The purpose of this paper is to provide a brief history of the evolution of the Diana Project and the Diana International Research Conference. The authors examine the…
The purpose of this paper is to provide a brief history of the evolution of the Diana Project and the Diana International Research Conference. The authors examine the impact of the publications, conferences and research contributions and consider key factors in the success of this collaborative research organization. They discuss the ongoing legacy, suggesting ways to extend this into the future.
This paper uses an historical narrative and a citation analysis.
The Diana Project was founded by five women professors in 1999 with the purpose of investigating women’s access to growth capital. Following a series of academic articles, and numerous presentations, the first Diana International Conference was held in Stockholm, Sweden. At this convening, 20 scholars from 13 countries shared their knowledge of women’s entrepreneurship, venture creation and growth, culminating in the first volume of the Diana Book Series. Since then, 14 international conferences have been held, resulting in 10 special issues of top academic journals and 11 books. More than 600 scholars have attended or participated in Diana conferences or publications.
Contributions from the Diana International Conferences’ special issues of journals and books have advanced theory across topics, levels, geographies and methods. Articles emerging from Diana scholars are some of the top contributions about women’s entrepreneurship and gender to the field of entrepreneurship. Future research directions are included.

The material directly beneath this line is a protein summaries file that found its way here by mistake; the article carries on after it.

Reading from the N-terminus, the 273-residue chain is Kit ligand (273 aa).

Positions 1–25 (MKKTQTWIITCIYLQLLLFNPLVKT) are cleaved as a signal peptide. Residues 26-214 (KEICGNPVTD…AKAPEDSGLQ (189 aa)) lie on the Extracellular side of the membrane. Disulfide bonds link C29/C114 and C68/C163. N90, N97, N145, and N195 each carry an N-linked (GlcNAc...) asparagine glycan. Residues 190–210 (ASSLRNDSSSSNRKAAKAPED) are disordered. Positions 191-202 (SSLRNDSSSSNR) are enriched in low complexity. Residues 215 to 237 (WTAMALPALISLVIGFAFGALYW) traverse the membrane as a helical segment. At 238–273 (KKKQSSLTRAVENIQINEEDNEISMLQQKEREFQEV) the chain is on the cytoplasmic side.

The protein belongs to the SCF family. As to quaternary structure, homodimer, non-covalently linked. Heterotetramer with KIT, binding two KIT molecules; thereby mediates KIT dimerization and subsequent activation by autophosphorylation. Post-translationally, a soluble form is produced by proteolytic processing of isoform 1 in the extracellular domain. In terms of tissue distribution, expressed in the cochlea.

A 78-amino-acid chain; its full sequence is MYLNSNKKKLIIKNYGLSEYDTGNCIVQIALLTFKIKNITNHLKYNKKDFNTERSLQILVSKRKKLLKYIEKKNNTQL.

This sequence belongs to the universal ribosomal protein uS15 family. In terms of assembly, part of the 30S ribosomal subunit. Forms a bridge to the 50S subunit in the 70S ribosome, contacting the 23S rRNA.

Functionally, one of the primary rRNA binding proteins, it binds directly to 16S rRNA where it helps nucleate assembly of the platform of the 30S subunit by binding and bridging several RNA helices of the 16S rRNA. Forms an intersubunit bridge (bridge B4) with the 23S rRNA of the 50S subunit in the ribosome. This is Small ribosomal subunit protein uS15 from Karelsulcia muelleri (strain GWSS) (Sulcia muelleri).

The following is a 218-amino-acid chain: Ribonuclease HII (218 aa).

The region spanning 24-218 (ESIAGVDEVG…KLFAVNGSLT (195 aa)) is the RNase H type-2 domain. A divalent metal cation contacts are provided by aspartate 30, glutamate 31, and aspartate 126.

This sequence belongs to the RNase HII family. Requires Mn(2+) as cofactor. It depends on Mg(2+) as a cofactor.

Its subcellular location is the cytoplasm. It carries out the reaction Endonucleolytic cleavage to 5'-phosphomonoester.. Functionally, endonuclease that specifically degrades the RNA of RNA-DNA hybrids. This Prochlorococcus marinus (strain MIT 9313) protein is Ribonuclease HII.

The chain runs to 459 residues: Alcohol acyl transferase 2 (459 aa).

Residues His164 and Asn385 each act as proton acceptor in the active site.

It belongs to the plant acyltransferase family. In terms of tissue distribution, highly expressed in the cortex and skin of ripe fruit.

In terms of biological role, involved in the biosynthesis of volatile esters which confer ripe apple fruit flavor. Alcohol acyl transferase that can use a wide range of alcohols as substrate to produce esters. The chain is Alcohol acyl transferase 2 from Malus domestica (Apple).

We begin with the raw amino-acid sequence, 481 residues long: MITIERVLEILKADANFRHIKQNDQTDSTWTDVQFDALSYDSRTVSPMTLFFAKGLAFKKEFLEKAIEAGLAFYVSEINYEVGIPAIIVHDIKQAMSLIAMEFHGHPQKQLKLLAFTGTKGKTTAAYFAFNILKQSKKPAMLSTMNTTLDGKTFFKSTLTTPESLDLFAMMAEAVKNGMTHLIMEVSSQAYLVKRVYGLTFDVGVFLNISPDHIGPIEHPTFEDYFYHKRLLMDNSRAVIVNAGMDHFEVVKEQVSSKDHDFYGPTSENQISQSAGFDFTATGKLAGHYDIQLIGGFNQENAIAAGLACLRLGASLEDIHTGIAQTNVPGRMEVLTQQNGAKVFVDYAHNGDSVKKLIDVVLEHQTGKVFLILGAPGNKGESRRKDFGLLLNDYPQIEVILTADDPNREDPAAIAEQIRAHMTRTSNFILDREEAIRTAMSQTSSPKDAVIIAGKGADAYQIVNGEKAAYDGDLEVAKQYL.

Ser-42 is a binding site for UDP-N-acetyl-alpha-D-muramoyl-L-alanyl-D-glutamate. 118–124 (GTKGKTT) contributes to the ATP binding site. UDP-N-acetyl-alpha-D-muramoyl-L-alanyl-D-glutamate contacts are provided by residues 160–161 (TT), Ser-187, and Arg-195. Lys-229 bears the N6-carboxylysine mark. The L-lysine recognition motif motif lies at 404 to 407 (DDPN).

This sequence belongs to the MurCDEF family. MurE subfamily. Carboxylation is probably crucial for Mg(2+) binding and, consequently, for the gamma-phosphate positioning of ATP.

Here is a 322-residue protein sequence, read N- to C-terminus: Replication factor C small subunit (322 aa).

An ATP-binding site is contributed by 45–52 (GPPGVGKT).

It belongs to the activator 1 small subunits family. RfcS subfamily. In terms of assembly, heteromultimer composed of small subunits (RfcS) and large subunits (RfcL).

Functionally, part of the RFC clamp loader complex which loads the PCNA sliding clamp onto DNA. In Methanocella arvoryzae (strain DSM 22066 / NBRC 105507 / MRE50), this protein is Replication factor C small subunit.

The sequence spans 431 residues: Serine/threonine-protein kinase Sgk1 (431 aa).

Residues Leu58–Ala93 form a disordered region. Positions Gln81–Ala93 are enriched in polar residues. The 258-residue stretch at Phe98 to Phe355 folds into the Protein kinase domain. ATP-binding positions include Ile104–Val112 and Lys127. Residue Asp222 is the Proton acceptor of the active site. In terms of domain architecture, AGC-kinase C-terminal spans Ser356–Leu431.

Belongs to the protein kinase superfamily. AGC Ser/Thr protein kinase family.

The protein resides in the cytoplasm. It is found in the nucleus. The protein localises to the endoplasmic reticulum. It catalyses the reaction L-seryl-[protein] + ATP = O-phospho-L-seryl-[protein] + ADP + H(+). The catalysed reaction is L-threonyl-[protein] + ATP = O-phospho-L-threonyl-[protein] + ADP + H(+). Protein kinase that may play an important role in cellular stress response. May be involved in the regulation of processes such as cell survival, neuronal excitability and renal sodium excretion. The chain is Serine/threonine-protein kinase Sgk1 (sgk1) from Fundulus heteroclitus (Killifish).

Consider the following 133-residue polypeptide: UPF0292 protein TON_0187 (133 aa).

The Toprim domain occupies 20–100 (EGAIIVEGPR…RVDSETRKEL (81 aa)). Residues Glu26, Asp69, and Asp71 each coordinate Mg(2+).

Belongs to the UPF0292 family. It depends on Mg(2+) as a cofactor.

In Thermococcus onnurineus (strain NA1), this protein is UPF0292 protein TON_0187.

This analysis demonstrates the success of a unique woman-focused collaborative research initiative and identifies key success factors, suggesting how these might be expanded in the future.
To date, more than 600 scholars have participated in the Diana International Conferences or publications. Diana is the only community dedicated to rigorous and relevant research about gender and women’s entrepreneurship. Going forward, efforts to expand work on education for women’s entrepreneurship, women entrepreneurship faculty and careers, and women entrepreneurs, gender and policy will take place to extend this legacy.
The paper is unique in that it is the first to show the substantial legacy and impact of the Diana project since its inception in 1999. Further, it demonstrates how a feminist approach to entrepreneurial principles can yield insights about this unique research initiative and collaborative organization.